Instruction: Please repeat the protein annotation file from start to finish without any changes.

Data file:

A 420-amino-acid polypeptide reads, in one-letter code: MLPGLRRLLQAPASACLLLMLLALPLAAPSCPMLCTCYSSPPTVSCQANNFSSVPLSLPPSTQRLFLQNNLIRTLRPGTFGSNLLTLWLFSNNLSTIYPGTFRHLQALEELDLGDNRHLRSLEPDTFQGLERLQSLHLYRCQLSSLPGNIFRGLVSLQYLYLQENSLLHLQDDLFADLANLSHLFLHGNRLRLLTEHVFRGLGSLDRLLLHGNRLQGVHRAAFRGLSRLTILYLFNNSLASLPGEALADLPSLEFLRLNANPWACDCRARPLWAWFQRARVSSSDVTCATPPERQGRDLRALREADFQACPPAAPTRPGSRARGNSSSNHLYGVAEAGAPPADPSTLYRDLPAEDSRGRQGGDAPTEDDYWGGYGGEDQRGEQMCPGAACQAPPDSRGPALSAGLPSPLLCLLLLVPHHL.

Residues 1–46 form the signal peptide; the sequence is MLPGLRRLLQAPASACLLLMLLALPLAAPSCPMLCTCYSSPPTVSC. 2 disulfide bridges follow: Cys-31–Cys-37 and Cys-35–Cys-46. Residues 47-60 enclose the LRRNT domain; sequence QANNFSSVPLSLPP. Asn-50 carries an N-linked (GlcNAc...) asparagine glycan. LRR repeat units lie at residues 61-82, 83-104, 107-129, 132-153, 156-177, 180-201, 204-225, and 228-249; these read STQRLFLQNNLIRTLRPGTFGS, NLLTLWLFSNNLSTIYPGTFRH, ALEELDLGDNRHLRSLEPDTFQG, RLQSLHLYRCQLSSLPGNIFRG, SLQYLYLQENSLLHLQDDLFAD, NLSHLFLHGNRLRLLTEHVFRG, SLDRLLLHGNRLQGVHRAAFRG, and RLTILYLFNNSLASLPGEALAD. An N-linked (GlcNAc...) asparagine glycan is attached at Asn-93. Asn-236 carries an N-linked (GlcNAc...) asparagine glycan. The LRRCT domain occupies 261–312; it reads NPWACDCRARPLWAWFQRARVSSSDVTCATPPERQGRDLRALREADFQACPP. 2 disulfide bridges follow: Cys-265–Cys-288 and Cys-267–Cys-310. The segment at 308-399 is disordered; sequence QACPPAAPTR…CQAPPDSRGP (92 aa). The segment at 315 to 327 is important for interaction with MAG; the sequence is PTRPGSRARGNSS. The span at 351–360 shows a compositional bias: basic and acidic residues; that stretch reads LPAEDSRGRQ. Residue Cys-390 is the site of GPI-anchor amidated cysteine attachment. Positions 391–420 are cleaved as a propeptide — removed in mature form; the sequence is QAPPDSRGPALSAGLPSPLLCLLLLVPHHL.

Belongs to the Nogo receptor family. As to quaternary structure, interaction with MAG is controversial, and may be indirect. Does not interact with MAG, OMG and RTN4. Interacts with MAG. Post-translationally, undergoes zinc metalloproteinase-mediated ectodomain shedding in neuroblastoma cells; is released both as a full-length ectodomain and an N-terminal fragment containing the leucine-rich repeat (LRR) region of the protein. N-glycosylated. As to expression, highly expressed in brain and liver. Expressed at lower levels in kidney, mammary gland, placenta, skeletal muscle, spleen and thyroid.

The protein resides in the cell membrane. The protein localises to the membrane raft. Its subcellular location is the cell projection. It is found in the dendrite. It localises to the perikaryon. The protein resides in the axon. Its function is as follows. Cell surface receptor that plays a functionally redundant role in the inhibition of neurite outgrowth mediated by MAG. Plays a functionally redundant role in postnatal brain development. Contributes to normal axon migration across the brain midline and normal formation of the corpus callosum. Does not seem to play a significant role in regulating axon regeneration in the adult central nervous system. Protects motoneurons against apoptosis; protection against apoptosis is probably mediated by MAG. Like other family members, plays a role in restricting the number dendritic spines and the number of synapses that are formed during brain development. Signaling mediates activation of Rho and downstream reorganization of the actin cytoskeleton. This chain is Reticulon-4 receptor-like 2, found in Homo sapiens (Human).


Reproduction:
A 420-amino-acid polypeptide reads, in one-letter code: MLPGLRRLLQAPASACLLLMLLALPLAAPSCPMLCTCYSSPPTVSCQANNFSSVPLSLPPSTQRLFLQNNLIRTLRPGTFGSNLLTLWLFSNNLSTIYPGTFRHLQALEELDLGDNRHLRSLEPDTFQGLERLQSLHLYRCQLSSLPGNIFRGLVSLQYLYLQENSLLHLQDDLFADLANLSHLFLHGNRLRLLTEHVFRGLGSLDRLLLHGNRLQGVHRAAFRGLSRLTILYLFNNSLASLPGEALADLPSLEFLRLNANPWACDCRARPLWAWFQRARVSSSDVTCATPPERQGRDLRALREADFQACPPAAPTRPGSRARGNSSSNHLYGVAEAGAPPADPSTLYRDLPAEDSRGRQGGDAPTEDDYWGGYGGEDQRGEQMCPGAACQAPPDSRGPALSAGLPSPLLCLLLLVPHHL.

Residues 1–46 form the signal peptide; the sequence is MLPGLRRLLQAPASACLLLMLLALPLAAPSCPMLCTCYSSPPTVSC. 2 disulfide bridges follow: Cys-31–Cys-37 and Cys-35–Cys-46. Residues 47-60 enclose the LRRNT domain; sequence QANNFSSVPLSLPP. Asn-50 carries an N-linked (GlcNAc...) asparagine glycan. LRR repeat units lie at residues 61-82, 83-104, 107-129, 132-153, 156-177, 180-201, 204-225, and 228-249; these read STQRLFLQNNLIRTLRPGTFGS, NLLTLWLFSNNLSTIYPGTFRH, ALEELDLGDNRHLRSLEPDTFQG, RLQSLHLYRCQLSSLPGNIFRG, SLQYLYLQENSLLHLQDDLFAD, NLSHLFLHGNRLRLLTEHVFRG, SLDRLLLHGNRLQGVHRAAFRG, and RLTILYLFNNSLASLPGEALAD. An N-linked (GlcNAc...) asparagine glycan is attached at Asn-93. Asn-236 carries an N-linked (GlcNAc...) asparagine glycan. The LRRCT domain occupies 261–312; it reads NPWACDCRARPLWAWFQRARVSSSDVTCATPPERQGRDLRALREADFQACPP. 2 disulfide bridges follow: Cys-265–Cys-288 and Cys-267–Cys-310. The segment at 308-399 is disordered; sequence QACPPAAPTR…CQAPPDSRGP (92 aa). The segment at 315 to 327 is important for interaction with MAG; the sequence is PTRPGSRARGNSS. The span at 351–360 shows a compositional bias: basic and acidic residues; that stretch reads LPAEDSRGRQ. Residue Cys-390 is the site of GPI-anchor amidated cysteine attachment. Positions 391–420 are cleaved as a propeptide — removed in mature form; the sequence is QAPPDSRGPALSAGLPSPLLCLLLLVPHHL.

Belongs to the Nogo receptor family. As to quaternary structure, interaction with MAG is controversial, and may be indirect. Does not interact with MAG, OMG and RTN4. Interacts with MAG. Post-translationally, undergoes zinc metalloproteinase-mediated ectodomain shedding in neuroblastoma cells; is released both as a full-length ectodomain and an N-terminal fragment containing the leucine-rich repeat (LRR) region of the protein. N-glycosylated. As to expression, highly expressed in brain and liver. Expressed at lower levels in kidney, mammary gland, placenta, skeletal muscle, spleen and thyroid.

The protein resides in the cell membrane. The protein localises to the membrane raft. Its subcellular location is the cell projection. It is found in the dendrite. It localises to the perikaryon. The protein resides in the axon. Its function is as follows. Cell surface receptor that plays a functionally redundant role in the inhibition of neurite outgrowth mediated by MAG. Plays a functionally redundant role in postnatal brain development. Contributes to normal axon migration across the brain midline and normal formation of the corpus callosum. Does not seem to play a significant role in regulating axon regeneration in the adult central nervous system. Protects motoneurons against apoptosis; protection against apoptosis is probably mediated by MAG. Like other family members, plays a role in restricting the number dendritic spines and the number of synapses that are formed during brain development. Signaling mediates activation of Rho and downstream reorganization of the actin cytoskeleton. This chain is Reticulon-4 receptor-like 2, found in Homo sapiens (Human).